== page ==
Market forces driving down the returns on Gilts (see below) have pushed many final salary schemes into deficit. A pension scheme in deficit has insufficient funds to pay what is due to its members in future. According to the Pension Protection Fund (in January 2015) from the 6,057, private sector final salary pension schemes surveyed 4,936 were in deficit. With many employees and deferred members yet to retire this is not necessarily a problem provided the shortfall is made up at some point.
If a pension scheme has a deficit there are several potential ways forward. There may be evidence that economic factors will change, improve investment returns and thus reduce the deficit. Alternatively, the sponsoring company may decide to pay more into the pension fund to address at least part of the deficit. Or, the scheme may choose to reduce the membership of the scheme by incentivising deferred members to transfer out.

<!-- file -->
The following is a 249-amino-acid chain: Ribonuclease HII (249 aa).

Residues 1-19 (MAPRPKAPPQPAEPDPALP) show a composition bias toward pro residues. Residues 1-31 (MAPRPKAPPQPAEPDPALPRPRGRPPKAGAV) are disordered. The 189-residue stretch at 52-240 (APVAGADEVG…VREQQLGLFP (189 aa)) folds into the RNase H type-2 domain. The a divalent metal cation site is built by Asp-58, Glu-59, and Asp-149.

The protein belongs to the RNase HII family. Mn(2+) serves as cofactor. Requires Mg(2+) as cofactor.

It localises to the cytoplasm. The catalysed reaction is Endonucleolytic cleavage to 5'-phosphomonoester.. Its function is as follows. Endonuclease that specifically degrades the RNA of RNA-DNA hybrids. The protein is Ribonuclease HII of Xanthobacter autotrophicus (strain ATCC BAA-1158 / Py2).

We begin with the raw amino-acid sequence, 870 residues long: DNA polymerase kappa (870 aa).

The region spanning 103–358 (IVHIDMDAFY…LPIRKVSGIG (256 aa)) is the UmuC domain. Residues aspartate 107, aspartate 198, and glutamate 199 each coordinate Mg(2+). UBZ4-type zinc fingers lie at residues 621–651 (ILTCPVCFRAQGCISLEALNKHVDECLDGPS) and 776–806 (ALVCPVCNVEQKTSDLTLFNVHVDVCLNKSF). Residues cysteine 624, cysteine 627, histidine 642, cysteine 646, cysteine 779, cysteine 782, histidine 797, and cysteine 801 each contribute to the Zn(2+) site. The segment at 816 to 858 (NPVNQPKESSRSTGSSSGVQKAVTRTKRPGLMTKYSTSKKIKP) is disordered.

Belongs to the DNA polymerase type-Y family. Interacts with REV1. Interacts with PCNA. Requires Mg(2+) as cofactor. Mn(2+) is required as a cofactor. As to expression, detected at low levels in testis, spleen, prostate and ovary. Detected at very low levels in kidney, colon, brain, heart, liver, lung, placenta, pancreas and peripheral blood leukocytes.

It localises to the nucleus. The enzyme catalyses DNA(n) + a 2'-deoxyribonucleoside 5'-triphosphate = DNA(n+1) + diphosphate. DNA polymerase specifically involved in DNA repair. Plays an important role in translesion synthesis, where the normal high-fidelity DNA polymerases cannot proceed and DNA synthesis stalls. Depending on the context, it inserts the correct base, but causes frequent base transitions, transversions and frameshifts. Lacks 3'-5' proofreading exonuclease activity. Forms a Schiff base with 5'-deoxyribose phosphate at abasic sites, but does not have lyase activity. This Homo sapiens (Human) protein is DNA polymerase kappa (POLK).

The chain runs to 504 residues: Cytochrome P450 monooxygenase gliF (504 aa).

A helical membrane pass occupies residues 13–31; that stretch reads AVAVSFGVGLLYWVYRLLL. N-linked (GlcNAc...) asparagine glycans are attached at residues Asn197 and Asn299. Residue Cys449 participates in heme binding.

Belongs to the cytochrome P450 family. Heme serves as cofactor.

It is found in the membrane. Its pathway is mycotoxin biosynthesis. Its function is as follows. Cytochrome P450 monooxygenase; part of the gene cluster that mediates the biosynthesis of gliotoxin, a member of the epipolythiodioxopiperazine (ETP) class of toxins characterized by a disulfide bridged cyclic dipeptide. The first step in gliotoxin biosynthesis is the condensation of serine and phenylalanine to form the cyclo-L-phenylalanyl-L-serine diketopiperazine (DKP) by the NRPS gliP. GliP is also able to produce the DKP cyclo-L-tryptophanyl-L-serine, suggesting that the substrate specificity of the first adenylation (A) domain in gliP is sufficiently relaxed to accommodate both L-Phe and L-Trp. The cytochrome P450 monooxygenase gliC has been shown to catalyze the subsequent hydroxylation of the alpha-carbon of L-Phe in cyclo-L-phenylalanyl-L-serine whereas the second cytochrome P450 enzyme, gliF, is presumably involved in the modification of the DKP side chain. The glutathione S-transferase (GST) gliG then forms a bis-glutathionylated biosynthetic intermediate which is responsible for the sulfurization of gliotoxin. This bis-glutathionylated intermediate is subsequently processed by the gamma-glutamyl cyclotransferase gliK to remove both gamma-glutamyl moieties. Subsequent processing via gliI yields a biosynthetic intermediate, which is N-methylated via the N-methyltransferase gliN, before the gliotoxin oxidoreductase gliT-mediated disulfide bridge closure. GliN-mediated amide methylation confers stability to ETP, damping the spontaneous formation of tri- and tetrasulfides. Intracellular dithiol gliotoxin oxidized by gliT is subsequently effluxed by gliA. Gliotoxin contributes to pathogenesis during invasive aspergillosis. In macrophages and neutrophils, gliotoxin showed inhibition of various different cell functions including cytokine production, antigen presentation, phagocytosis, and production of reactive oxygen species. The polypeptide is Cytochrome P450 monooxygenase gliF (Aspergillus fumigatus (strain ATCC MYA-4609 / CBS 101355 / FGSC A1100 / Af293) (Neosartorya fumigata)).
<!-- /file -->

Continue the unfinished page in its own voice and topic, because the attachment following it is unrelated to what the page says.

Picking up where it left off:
The Trustees in discussion with the Actuary may decide to remove some of the long term fund liability by offering deferred members of the scheme an attractive final salary pension transfer valuation (CETV) in an effort to encourage them to transfer out of the scheme. However, the Trustee must be careful to ensure the numbers of transfers out do not put benefits due to the remaining members at risk.
Setting a transfer value is a matter of judgement based on the information available on a range of factors at a specific point. It is not an exact science. Any one factor changing significantly will force a re-assessment of the situation. This can lead to pension transfer valuation movements (up or down).
The Value Of Gilts.
Final salary pension schemes tend to use the contributions they collect to buy a long term (safe) income. They use this income to pay pension benefits to those already retired while keeping a close eye on the profile of their future liabilities (those nearing retirement). To secure a safe, predictable income final salary pension scheme managers tend to buy UK Government Bonds (known as Gilts).